The explanation of such endurance lies in a unique bond between the English nation and its acquired external habitat of uniformed ‘Britain’ – a ‘habitus’ in Bourdieu’s sense, acquired so early, and listing so many victories over three centuries, that it has come to feel simply natural to most inhabitants. In 1962 US statesman and advisor Dean Acheson said that Britain had ‘lost an empire but not yet found a rôle’ in post-imperial times. The implication was of course that the British state as it was – the veteran of industrialism, colonisation, and world wars – should find or invent such a stance and function, advised by local wise men like Acheson.
All theories and histories of nationalism stress the indispensable role of cross-class communication and literacy in forming nation-states. ‘Communities’ have to be ‘imagined’ in order to work; and the imagining requires a vehicle of intimacy, beyond kinship and village. But the greatest poet of early-modern times, William Shakespeare, happened to write in Elizabethan/Jacobean English. While from a linguistic-science angle ‘English’ may appear in lists alongside ‘Slovak’, ‘Welsh’, ‘Urdu’ and so on, in Chesterton’s sense this counts as merely true, rather than meaningful. No derogation of other writers and languages is implied in pointing out that this is bigger than inheriting a means of communication and social solidarity. The French term for it is ‘rayonnement’, shining forth, the conversion of particularity into universal recognition or validity. Both they and the English led Europe in nation-building, because they had enough of it. A population inheriting a large enough dose of the drug alongside the pragmatics of cohesion, joint activity (etc.) will naturally resists retraction into ‘itself’ – , that is, the ordinary or standard-issue mechanics of nationality-development.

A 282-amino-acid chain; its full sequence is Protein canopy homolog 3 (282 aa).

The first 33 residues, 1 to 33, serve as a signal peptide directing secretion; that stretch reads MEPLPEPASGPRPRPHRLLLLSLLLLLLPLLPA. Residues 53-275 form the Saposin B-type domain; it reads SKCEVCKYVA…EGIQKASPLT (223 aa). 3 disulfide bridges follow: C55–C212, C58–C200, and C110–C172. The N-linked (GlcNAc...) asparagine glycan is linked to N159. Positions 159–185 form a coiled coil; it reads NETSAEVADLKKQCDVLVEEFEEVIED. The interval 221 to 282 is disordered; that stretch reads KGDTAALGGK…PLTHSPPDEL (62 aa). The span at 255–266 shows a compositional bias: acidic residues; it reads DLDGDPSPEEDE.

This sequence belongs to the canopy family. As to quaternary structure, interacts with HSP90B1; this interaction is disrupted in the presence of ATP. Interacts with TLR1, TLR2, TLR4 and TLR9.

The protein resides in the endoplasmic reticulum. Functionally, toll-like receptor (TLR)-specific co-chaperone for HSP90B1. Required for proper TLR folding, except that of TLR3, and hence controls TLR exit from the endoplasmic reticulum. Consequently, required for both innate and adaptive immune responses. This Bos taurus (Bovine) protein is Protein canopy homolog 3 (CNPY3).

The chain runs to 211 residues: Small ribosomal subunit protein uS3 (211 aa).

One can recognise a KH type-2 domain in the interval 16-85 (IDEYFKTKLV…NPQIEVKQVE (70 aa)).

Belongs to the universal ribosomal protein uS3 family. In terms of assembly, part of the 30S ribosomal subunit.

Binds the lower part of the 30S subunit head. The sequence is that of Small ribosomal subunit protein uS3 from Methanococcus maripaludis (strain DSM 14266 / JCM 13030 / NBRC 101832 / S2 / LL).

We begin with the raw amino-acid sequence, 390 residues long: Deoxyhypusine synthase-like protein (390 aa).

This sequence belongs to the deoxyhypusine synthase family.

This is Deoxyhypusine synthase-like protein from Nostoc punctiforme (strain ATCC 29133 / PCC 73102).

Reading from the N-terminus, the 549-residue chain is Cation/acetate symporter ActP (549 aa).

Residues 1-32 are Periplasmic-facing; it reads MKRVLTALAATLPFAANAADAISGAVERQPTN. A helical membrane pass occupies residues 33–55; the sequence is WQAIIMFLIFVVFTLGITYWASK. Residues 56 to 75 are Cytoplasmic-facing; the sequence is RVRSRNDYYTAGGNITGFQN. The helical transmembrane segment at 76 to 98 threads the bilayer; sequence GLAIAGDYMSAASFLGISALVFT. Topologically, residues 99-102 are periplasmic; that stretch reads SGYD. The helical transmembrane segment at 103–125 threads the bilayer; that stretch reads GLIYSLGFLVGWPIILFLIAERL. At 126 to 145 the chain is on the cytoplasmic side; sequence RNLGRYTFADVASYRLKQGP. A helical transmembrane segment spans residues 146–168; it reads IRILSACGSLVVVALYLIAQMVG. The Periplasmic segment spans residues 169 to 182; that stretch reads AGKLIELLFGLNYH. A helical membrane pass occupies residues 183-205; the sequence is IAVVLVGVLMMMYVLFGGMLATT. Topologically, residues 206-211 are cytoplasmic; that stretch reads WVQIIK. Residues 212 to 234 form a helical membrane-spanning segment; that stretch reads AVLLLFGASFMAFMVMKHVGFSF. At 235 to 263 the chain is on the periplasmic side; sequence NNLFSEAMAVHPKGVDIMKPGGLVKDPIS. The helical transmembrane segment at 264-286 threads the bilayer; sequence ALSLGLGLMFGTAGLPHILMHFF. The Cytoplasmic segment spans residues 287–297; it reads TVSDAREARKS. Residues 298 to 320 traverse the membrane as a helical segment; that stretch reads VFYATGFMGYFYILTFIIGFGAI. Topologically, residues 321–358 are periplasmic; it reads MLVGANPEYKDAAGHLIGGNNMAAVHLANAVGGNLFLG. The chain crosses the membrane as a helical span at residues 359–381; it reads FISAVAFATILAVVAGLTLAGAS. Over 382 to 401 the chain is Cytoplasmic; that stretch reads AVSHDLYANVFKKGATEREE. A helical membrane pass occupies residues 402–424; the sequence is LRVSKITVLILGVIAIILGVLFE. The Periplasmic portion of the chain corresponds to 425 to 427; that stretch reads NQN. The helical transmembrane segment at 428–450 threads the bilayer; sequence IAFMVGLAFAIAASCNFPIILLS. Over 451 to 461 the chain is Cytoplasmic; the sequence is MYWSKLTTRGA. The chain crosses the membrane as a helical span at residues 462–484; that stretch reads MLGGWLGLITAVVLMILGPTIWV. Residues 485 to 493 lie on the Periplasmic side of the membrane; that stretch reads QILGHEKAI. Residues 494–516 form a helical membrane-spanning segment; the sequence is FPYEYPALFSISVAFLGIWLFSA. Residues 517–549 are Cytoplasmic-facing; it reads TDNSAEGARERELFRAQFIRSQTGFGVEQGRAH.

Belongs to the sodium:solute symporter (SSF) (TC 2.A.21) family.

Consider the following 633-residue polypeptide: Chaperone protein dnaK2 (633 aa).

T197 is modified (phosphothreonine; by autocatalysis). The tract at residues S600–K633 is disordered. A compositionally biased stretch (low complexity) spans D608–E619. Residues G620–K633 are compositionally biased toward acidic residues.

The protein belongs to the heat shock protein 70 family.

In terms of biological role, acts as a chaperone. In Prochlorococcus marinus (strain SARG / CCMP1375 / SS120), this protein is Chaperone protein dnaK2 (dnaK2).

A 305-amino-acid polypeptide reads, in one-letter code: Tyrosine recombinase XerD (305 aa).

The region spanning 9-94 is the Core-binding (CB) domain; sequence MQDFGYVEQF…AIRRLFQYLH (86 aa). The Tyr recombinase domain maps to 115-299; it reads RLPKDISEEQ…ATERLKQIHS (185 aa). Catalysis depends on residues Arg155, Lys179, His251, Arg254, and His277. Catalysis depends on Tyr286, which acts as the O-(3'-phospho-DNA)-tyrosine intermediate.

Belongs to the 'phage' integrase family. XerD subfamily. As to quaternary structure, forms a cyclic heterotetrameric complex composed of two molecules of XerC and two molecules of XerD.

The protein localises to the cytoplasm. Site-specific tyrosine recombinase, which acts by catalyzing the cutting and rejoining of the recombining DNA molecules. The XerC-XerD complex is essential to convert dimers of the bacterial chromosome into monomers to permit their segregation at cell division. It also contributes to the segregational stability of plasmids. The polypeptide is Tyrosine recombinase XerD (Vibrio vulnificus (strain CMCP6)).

Liah Greenfeld has indicated England’s place in the latter, in her analysis of Nationalism: Five Roads to Modernity (1992). It was ahead of the French after Queen Elizabeth – in fact, ‘God’s First-born’. France and then the others found themselves driven to meet the challenge by emulation – each community in turn forced to imagine post-mediaeval nationhood, necessarily in ‘its own terms’ as well as those imposed by the archipelago threat. However, the English ‘model’ also remained just that: what it was, rather than ‘typical’. It reacted to the global success of its post-17th century impact, naturally, but at a deeper level essentially unlike its never-ending progeny.
At present, we find the archipelago fragmenting into something like the pre-Elizabethan condition, with fairly ‘typical’ nationalisms discovering themselves in Wales and Scotland, as previously in Ireland. But it is wrong to believe that England (or ‘little England’, as many contemptuously describe it) can or should follow that well-trodden path. Pursuing the metaphor farther: it built the path originally, and takes it for granted, but for that very reason is most unlikely to take it in the standard 19th-20thcentury sense.
This has always been disconcerting for nationalists of the archipelago periphery. These find themselves faced with an archaic (or at least, early-modern) stance, naturally somewhat hostile to their antics but (after the Irish independence struggle) less inclined towards repression or assimilation. ‘Devolution’ was invented to solve the problem: limited regional self-rule to defuse rising discontent with the Westminster postman’s decline. The latter has continued, if anything accelerating after 2000. But it must be remembered that ‘decline’ is nothing like defeat. The latter provoked new constitutional starts in Spain, France, Germany, Italy and the USSR. The staged retreat of Anglo-Britain, by contrast, brought a compensatory turning to pastness.